Marilyn sounded like my kind of Canadian – very open to recognition and acceptance of  multi-racial heritage, and celebrating it.  I suggested that she could create the first ever Gung Haggis Fat Choy dinner in Prince George… even as a private house party.  I have had reports from people who have had private mini-Gung Haggis dinners in the Yukon, Whistler, Ottawa…

Check out the article in the Prince George Citizen:

What's Food Got To Do With It

Written by Bernice Trick

Citizen staff
Thursday, 07 January 2010

The next lecture in UNBC’s “Anthropology in our Backyards” series is a
presentation on the cultural significance of food to explore the
relationship between food and identity.
Borscht and Sushi: Do These Genes Make Me Look White? will be presented
by Dr. Marilyn Iwama to look at the ways in which deciding what goes on
the dinner table is being used to define Canadians. She will also be
looking at food as a cultural flash point and stabilizer.
The public is welcome to attend the talk at ArtSpace (above Books and Co.) at 7 p.m. January 12.
the Canada of 2010, grocery chains stock kim chee and naan next to the
perogies and chorizo. “We also attend boundary-blurring festivals, such
as Gung Haggis Fat Choy Day,” says Iwama, who has a PhD in
Interdisciplinary Studies.
“Claiming and recognizing ‘our’ food is
becoming harder and harder. What havoc have immigration, intermarriage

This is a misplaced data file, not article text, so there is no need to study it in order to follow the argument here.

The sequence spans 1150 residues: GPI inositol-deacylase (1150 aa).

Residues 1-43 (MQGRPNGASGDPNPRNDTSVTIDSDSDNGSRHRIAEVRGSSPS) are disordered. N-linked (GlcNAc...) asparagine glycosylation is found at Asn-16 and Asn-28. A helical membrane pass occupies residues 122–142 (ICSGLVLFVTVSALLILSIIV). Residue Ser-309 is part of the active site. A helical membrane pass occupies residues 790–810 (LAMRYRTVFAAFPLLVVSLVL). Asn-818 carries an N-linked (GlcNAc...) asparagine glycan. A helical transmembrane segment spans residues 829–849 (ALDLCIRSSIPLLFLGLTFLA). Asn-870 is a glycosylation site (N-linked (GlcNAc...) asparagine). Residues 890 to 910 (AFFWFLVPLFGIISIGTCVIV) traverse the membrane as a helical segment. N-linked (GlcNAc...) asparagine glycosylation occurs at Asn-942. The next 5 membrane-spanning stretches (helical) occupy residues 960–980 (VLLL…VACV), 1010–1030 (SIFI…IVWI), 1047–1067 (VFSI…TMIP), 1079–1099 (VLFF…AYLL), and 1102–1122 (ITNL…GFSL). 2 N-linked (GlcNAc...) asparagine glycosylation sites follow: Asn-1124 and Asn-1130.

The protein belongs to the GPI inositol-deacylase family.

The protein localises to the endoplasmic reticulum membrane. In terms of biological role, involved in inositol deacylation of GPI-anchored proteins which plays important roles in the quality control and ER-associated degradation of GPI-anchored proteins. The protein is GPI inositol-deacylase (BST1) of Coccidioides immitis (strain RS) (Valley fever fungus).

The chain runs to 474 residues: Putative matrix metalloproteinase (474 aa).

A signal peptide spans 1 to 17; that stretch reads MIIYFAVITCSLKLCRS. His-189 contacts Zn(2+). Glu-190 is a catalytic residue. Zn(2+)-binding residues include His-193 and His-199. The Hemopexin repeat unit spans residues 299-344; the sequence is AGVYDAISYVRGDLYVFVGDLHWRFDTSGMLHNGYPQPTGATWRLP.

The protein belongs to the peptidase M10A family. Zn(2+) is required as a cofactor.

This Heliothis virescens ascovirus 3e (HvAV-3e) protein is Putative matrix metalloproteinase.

and intercultural adoption wreaked in the kitchen – and does it matter?”
an increasingly diverse society with families piecing together various
culinary and cultural traditions, deciding what will be served has
become increasingly daunting,” said Iwama.
“I suggest that Canadians are not only dining out on our changing society, but also counting on food to define it.”
talk is being sponsored by the UNBC Anthropology program in partnership
with Books and Co. with the aim of bringing together researchers and
the general public in exploring issues relevant to northern British
Iwama was born in Nipawin, Sask. of Cree, Saulteaux, Mtis
and Mennonite descent. She has focused her academic interests on the
transformation of culture and the interweaving of indigenous and
Western knowledge. Marilyn and husband, George, who is of Okinawan and
Japanese descent, have three sons.

See full article at

Kilts Night report for January 7 2010

KILTS NIGHT for a New Year

2010_Psyche 018Allan McMordie, Todd Wong and Debbie Poon, give a toast on kilts night.

Every 1st Thursday, we assemble at Doolin's Irish Pub for Kilts Night.  We wear our kilts, and are treated to a free pint of Guinness beer.  We have been meeting at Doolin's since January 1st 2005

Kilts Night for us, is a nice social evening for friends, supplemented by great celtic and Canadiana music by the Halifax Wharf Rats – who also throw in their own blend of celtic tinged classic folk and rock music.